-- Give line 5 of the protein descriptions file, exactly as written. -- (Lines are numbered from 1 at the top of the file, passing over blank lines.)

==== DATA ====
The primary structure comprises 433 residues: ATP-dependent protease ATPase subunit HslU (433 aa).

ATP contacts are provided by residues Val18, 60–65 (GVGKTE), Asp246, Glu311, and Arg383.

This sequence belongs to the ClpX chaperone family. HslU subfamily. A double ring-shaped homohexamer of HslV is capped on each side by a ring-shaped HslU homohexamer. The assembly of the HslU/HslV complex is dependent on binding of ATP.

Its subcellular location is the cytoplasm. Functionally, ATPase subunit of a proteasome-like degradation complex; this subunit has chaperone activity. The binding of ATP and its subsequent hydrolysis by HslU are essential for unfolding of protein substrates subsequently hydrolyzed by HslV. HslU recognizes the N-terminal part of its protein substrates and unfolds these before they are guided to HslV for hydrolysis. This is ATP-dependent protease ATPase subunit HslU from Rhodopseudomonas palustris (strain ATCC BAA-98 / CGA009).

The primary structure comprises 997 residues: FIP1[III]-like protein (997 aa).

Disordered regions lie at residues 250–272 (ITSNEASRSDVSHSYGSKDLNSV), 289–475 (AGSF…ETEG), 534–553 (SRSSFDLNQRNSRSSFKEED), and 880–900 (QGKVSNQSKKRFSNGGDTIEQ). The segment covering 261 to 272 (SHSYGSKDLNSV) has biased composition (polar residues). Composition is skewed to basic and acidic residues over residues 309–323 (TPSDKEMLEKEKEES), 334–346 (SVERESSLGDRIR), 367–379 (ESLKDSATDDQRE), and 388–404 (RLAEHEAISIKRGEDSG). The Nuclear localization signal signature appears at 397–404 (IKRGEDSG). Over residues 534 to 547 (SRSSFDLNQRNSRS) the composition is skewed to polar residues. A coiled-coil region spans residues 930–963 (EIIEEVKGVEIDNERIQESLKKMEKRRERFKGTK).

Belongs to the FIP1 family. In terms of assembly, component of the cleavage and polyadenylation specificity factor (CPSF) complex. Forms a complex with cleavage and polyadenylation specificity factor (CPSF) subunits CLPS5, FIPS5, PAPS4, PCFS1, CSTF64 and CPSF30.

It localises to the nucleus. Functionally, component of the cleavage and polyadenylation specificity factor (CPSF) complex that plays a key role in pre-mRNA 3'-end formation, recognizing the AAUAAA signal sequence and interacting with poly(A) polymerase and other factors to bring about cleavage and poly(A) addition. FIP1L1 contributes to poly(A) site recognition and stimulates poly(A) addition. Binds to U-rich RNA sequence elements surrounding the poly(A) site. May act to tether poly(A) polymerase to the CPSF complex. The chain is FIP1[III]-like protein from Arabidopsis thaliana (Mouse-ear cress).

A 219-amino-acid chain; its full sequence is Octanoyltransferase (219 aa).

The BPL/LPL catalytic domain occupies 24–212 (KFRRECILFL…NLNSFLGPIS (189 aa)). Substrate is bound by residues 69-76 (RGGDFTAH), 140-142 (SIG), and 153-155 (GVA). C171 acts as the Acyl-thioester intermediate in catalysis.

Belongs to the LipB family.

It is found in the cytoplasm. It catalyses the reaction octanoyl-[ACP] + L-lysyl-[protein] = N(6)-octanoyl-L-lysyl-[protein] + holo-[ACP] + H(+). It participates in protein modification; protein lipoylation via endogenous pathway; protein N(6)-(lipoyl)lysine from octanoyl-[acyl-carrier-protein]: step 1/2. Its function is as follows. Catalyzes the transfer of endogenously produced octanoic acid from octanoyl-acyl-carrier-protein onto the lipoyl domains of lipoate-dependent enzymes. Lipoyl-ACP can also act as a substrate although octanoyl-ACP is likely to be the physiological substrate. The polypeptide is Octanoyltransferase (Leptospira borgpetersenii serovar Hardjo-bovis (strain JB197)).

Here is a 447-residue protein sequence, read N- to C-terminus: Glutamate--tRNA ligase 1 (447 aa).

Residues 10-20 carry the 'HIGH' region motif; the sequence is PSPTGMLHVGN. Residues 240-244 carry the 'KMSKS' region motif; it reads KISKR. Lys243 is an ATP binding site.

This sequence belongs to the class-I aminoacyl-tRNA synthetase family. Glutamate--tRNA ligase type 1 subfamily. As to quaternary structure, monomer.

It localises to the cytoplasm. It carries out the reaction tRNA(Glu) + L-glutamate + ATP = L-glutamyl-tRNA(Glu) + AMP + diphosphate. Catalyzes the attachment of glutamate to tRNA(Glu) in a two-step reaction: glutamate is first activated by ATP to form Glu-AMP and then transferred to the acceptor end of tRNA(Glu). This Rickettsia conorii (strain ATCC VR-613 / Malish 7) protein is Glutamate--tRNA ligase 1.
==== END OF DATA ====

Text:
The primary structure comprises 997 residues: FIP1[III]-like protein (997 aa).